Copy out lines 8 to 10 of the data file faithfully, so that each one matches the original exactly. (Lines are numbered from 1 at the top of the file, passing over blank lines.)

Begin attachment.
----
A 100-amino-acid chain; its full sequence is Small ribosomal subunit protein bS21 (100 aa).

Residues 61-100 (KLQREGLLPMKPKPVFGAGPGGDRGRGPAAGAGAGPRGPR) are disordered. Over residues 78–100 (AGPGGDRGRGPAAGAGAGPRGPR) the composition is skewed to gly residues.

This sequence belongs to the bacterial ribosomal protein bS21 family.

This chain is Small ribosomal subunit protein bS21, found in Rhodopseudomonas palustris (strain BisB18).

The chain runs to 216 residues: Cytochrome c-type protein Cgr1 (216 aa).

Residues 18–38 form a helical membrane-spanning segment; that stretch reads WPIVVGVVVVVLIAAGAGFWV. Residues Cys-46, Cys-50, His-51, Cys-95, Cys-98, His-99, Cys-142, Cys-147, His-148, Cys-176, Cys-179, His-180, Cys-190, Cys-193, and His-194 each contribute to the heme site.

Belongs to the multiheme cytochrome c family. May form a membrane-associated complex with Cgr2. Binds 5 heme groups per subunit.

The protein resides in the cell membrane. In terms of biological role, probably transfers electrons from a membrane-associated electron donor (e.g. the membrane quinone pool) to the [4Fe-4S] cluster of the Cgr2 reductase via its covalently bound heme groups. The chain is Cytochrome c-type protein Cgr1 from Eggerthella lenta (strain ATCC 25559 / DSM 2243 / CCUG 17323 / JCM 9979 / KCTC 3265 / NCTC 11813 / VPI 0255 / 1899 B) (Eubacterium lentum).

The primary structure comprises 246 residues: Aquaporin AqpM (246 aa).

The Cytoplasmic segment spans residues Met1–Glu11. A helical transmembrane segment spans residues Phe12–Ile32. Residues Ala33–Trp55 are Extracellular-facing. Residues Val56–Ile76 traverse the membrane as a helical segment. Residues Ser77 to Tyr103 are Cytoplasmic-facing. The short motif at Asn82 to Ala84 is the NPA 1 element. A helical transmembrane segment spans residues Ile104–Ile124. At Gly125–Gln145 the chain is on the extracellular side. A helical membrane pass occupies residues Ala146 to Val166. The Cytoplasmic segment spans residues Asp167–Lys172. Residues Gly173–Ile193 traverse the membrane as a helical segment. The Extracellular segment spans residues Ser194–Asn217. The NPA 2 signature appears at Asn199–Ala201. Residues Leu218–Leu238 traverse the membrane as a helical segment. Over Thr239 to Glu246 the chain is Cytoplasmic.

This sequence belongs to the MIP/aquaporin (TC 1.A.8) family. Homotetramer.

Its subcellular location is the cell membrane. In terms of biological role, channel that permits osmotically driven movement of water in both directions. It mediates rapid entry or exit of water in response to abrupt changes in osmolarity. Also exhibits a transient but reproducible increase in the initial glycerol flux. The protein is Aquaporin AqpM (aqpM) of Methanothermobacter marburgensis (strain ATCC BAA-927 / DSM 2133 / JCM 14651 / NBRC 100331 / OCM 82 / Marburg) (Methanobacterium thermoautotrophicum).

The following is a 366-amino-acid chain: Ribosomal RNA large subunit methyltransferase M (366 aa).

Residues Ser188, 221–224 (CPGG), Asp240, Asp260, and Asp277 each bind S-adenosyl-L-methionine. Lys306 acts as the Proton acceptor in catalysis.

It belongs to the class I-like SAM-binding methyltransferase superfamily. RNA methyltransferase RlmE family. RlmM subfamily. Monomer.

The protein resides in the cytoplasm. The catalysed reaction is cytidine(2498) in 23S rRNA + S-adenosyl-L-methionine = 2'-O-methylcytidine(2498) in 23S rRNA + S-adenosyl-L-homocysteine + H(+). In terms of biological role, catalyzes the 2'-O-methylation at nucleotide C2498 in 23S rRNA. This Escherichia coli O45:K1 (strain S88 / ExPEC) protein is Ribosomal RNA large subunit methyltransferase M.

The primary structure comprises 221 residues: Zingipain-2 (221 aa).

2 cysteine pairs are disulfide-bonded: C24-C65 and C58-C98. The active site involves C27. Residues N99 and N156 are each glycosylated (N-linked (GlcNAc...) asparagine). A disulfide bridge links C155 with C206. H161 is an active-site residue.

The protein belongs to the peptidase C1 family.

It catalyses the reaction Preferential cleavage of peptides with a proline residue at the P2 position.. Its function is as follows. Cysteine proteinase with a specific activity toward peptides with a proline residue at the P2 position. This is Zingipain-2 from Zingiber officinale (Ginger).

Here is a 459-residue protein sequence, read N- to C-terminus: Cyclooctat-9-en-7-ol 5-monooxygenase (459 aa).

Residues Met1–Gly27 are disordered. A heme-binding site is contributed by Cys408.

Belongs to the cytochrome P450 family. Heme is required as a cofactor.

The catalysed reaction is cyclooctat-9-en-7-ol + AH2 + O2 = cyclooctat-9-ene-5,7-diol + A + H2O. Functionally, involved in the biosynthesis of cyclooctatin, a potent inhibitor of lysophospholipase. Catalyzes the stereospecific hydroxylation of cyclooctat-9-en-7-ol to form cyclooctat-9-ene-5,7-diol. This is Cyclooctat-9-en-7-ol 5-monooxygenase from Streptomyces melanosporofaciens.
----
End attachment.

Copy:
The protein resides in the cell membrane. In terms of biological role, probably transfers electrons from a membrane-associated electron donor (e.g. the membrane quinone pool) to the [4Fe-4S] cluster of the Cgr2 reductase via its covalently bound heme groups. The chain is Cytochrome c-type protein Cgr1 from Eggerthella lenta (strain ATCC 25559 / DSM 2243 / CCUG 17323 / JCM 9979 / KCTC 3265 / NCTC 11813 / VPI 0255 / 1899 B) (Eubacterium lentum).

The primary structure comprises 246 residues: Aquaporin AqpM (246 aa).

The Cytoplasmic segment spans residues Met1–Glu11. A helical transmembrane segment spans residues Phe12–Ile32. Residues Ala33–Trp55 are Extracellular-facing. Residues Val56–Ile76 traverse the membrane as a helical segment. Residues Ser77 to Tyr103 are Cytoplasmic-facing. The short motif at Asn82 to Ala84 is the NPA 1 element. A helical transmembrane segment spans residues Ile104–Ile124. At Gly125–Gln145 the chain is on the extracellular side. A helical membrane pass occupies residues Ala146 to Val166. The Cytoplasmic segment spans residues Asp167–Lys172. Residues Gly173–Ile193 traverse the membrane as a helical segment. The Extracellular segment spans residues Ser194–Asn217. The NPA 2 signature appears at Asn199–Ala201. Residues Leu218–Leu238 traverse the membrane as a helical segment. Over Thr239 to Glu246 the chain is Cytoplasmic.